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Net Politics

CFR experts investigate the impact of information and communication technologies on security, privacy, and international affairs.

Cyber Conflict After Stuxnet

by Adam Segal Monday, June 27, 2016
CFR Cyber Net Politics Crossing the Rubicon Julius Caesar and the Crossing of the Rubicon by Francesco Granacci (1469-1543). (Courtesy of the Victoria and Albert Museum).

The Cyber Conflict Studies Association (CCSA) recently published Cyber Conflict After Stuxnet: Essays from the Other Bank of the Rubicon. Stuxnet, of course, was the name given to the malware that was designed to damage the centrifuges at Natanz and thus slow down Iran’s nuclear program. The ability of digital code to produce physical effect had long been predicted and had been produced under controlled circumstances.With Stuxnet, it had happened “in the wild.” The Rubicon in the subtitle is a reference to a quote from General Michael Hayden, former director of the NSA and CIA, on the new era of international relations and national security that was emerging after the attack became publicly known: Read more »

California’s Gangs Go Digital and Global

by Guest Blogger Wednesday, June 22, 2016
CFR Cyber Net Politics A gang member looks on as he attends a mass at the prison of Izalco ion El Salvador in 2012. (Ulises Rodriguez/Reuters).

Robert Muggah is co-founder and research director of the SecDev Foundation and the Igarapé Institute. He is co-editor of a new volume entitled Open Empowerment: From Digital Protest to Cyberwar that focuses on the evolution of digital crime in the Americas. Julian Way is a lead analyst at the SecDev Group and research fellow at the SecDev Foundation. 

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Cybersecurity in the Health Sector: Mounting Problems, Uncertain Politics

by David Fidler Monday, June 20, 2016
A doctor observes a screen showing a graphical representation of the heart of a woman undergoing a whole-body scan. (Desmond Boylan/Reuters) A doctor observes a screen showing a graphical representation of the heart of a woman undergoing a whole-body scan. (Desmond Boylan/Reuters)

Recent ransomware attacks on hospitals elevated awareness of cyber threats health care providers face. The attacks forced hospitals to engage in technological regression by relying on hard-copy records and revealed aspects of the health sector that make cybersecurity difficult. These episodes also highlighted ways in which the health sector reflects problems experienced across the U.S. cybersecurity ecosystem. Improving health-sector cybersecurity requires addressing unique sector features and integrating the sector into efforts to strengthen U.S. cybersecurity generally. However, concerns about health-sector cybersecurity have intensified just as the politics of U.S. cybersecurity face uncertainty.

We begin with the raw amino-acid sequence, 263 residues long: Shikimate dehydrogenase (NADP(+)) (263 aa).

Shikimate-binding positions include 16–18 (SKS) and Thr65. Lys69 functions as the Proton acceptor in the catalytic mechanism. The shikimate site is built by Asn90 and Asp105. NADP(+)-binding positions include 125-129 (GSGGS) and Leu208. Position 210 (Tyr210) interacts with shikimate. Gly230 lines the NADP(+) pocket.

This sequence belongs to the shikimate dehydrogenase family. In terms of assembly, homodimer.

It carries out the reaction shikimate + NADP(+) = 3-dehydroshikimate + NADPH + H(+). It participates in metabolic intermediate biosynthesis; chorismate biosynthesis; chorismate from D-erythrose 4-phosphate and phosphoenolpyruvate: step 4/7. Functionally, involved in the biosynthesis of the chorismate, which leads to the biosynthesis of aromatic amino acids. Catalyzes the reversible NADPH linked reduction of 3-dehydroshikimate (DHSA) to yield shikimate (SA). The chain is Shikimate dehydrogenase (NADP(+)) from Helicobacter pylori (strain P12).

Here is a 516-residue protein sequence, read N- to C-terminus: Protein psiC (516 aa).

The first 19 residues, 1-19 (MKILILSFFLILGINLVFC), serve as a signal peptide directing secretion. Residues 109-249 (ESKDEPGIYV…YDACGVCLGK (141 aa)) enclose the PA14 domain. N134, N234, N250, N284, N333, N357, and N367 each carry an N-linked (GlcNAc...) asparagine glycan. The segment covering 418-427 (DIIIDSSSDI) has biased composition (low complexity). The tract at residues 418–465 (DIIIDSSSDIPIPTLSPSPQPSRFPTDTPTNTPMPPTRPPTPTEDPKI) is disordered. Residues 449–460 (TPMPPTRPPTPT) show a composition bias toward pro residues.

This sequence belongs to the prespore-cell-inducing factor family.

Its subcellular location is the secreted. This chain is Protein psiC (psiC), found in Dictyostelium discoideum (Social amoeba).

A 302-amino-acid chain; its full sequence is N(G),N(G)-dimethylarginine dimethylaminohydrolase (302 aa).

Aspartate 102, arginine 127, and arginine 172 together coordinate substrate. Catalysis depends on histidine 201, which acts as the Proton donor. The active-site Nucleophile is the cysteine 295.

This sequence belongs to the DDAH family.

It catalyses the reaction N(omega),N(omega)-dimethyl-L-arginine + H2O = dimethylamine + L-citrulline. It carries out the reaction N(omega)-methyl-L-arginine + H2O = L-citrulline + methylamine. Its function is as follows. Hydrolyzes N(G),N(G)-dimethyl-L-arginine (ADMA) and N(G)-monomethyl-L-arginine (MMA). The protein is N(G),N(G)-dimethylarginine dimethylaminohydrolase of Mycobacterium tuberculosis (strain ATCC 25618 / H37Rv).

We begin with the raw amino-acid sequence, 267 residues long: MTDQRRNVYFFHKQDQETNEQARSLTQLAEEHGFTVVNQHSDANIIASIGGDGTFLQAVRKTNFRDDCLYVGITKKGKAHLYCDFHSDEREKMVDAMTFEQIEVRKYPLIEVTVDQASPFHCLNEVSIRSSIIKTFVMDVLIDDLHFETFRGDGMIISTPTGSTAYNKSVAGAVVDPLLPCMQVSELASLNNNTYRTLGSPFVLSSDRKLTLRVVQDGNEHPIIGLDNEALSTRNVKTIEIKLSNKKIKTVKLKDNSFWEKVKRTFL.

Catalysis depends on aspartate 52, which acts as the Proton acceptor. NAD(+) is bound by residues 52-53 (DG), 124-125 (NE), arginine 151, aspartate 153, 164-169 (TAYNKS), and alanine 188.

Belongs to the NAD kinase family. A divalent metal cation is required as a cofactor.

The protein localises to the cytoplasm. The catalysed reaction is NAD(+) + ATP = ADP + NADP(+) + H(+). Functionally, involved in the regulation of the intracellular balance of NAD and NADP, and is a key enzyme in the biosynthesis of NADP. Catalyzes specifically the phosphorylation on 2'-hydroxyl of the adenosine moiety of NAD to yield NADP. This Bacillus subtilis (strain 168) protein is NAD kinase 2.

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The Orlando Massacre and the Conundrum of Online Radicalization

by David Fidler Thursday, June 16, 2016
Imam Syed Shafeeq Rahman of the Islamic Center of Fort Pierce offers a prayer for victims of the Orlando shooting, in Fort Pierce, Florida on June 12, 2016. (Joe Skipper/Reuters) Imam Syed Shafeeq Rahman of the Islamic Center of Fort Pierce offers a prayer for victims of the Orlando shooting, in Fort Pierce, Florida on June 12, 2016. (Joe Skipper/Reuters)

After the terrorist attack in Orlando, President Obama stated “the killer took in extremist information and propaganda over the Internet.” FBI Director James Comey said Omar Mateen’s radicalization occurred in part through online activities. These statements reinforce what we already knew—online activities feature in extremist radicalization. We have a weaker grasp on what role extremist information on the internet plays in any given individual’s radicalization and whether strategies to address online aspects of radicalization are working. What we presently know about Mateen’s journey to committing the worst mass shooting in U.S. history provides little guidance on these questions. Nor is it clear additional information will change this reality.

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The White House Exaggerates the Benefits of the TPP to the Open Internet

by Guest Blogger Wednesday, June 8, 2016
CFR Cyber Net Politics TPP The Obama administration's promotional materials of the Trans-Pacific Partnership (TPP) boast about its impact on keeping data flowing across borders. (Office of the United States Trade Representative).

Susan Aaronson is research professor of international affairs at George Washington University, and GWU cross-disciplinary scholar. Valeriya Denisova is a research assistant at GWU and a recent graduate of the Elliott School of International Affairs.

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